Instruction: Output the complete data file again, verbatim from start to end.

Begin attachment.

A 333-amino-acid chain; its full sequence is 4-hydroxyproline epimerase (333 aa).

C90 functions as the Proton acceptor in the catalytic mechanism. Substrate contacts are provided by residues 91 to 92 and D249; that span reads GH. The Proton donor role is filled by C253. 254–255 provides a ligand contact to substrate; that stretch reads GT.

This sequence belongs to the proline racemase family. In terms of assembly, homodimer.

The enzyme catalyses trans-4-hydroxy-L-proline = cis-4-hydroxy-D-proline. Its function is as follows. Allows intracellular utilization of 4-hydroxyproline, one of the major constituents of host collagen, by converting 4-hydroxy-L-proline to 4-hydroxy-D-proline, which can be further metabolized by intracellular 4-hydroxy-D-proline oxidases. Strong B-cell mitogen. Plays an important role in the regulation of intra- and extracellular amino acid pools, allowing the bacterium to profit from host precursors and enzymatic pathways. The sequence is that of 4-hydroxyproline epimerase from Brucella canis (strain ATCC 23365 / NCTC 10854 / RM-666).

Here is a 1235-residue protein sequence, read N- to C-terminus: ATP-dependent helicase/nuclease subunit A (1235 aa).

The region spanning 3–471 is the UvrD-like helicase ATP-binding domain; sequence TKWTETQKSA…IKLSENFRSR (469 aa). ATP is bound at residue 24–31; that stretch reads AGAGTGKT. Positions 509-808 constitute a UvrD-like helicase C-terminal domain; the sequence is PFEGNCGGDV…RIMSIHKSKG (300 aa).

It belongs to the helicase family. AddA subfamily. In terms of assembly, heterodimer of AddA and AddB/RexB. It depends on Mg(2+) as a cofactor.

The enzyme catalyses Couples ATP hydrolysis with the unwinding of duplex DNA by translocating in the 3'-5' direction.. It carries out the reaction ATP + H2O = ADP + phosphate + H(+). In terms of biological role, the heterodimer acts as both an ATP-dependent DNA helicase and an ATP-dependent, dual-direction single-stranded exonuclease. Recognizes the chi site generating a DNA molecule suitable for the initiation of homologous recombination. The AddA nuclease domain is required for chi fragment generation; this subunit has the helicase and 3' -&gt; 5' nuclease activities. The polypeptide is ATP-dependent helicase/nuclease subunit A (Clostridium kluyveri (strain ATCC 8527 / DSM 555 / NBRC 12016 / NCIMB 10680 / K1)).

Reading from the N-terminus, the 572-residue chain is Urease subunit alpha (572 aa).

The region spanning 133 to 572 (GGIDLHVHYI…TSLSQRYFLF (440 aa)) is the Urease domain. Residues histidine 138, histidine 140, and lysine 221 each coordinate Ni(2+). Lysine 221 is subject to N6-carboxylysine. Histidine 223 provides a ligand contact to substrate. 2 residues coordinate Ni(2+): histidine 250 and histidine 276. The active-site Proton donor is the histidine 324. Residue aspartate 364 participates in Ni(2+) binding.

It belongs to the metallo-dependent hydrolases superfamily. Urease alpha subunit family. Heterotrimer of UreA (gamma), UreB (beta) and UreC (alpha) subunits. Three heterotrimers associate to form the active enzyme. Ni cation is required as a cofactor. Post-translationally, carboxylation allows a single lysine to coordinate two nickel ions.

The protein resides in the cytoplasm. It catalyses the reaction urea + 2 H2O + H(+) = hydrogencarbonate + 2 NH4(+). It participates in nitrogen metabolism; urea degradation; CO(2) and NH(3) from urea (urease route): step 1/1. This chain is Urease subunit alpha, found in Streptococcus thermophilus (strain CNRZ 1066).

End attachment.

A 333-amino-acid chain; its full sequence is 4-hydroxyproline epimerase (333 aa).

C90 functions as the Proton acceptor in the catalytic mechanism. Substrate contacts are provided by residues 91 to 92 and D249; that span reads GH. The Proton donor role is filled by C253. 254–255 provides a ligand contact to substrate; that stretch reads GT.

This sequence belongs to the proline racemase family. In terms of assembly, homodimer.

The enzyme catalyses trans-4-hydroxy-L-proline = cis-4-hydroxy-D-proline. Its function is as follows. Allows intracellular utilization of 4-hydroxyproline, one of the major constituents of host collagen, by converting 4-hydroxy-L-proline to 4-hydroxy-D-proline, which can be further metabolized by intracellular 4-hydroxy-D-proline oxidases. Strong B-cell mitogen. Plays an important role in the regulation of intra- and extracellular amino acid pools, allowing the bacterium to profit from host precursors and enzymatic pathways. The sequence is that of 4-hydroxyproline epimerase from Brucella canis (strain ATCC 23365 / NCTC 10854 / RM-666).

Here is a 1235-residue protein sequence, read N- to C-terminus: ATP-dependent helicase/nuclease subunit A (1235 aa).

The region spanning 3–471 is the UvrD-like helicase ATP-binding domain; sequence TKWTETQKSA…IKLSENFRSR (469 aa). ATP is bound at residue 24–31; that stretch reads AGAGTGKT. Positions 509-808 constitute a UvrD-like helicase C-terminal domain; the sequence is PFEGNCGGDV…RIMSIHKSKG (300 aa).

It belongs to the helicase family. AddA subfamily. In terms of assembly, heterodimer of AddA and AddB/RexB. It depends on Mg(2+) as a cofactor.

The enzyme catalyses Couples ATP hydrolysis with the unwinding of duplex DNA by translocating in the 3'-5' direction.. It carries out the reaction ATP + H2O = ADP + phosphate + H(+). In terms of biological role, the heterodimer acts as both an ATP-dependent DNA helicase and an ATP-dependent, dual-direction single-stranded exonuclease. Recognizes the chi site generating a DNA molecule suitable for the initiation of homologous recombination. The AddA nuclease domain is required for chi fragment generation; this subunit has the helicase and 3' -&gt; 5' nuclease activities. The polypeptide is ATP-dependent helicase/nuclease subunit A (Clostridium kluyveri (strain ATCC 8527 / DSM 555 / NBRC 12016 / NCIMB 10680 / K1)).

Reading from the N-terminus, the 572-residue chain is Urease subunit alpha (572 aa).

The region spanning 133 to 572 (GGIDLHVHYI…TSLSQRYFLF (440 aa)) is the Urease domain. Residues histidine 138, histidine 140, and lysine 221 each coordinate Ni(2+). Lysine 221 is subject to N6-carboxylysine. Histidine 223 provides a ligand contact to substrate. 2 residues coordinate Ni(2+): histidine 250 and histidine 276. The active-site Proton donor is the histidine 324. Residue aspartate 364 participates in Ni(2+) binding.

It belongs to the metallo-dependent hydrolases superfamily. Urease alpha subunit family. Heterotrimer of UreA (gamma), UreB (beta) and UreC (alpha) subunits. Three heterotrimers associate to form the active enzyme. Ni cation is required as a cofactor. Post-translationally, carboxylation allows a single lysine to coordinate two nickel ions.

The protein resides in the cytoplasm. It catalyses the reaction urea + 2 H2O + H(+) = hydrogencarbonate + 2 NH4(+). It participates in nitrogen metabolism; urea degradation; CO(2) and NH(3) from urea (urease route): step 1/1. This chain is Urease subunit alpha, found in Streptococcus thermophilus (strain CNRZ 1066).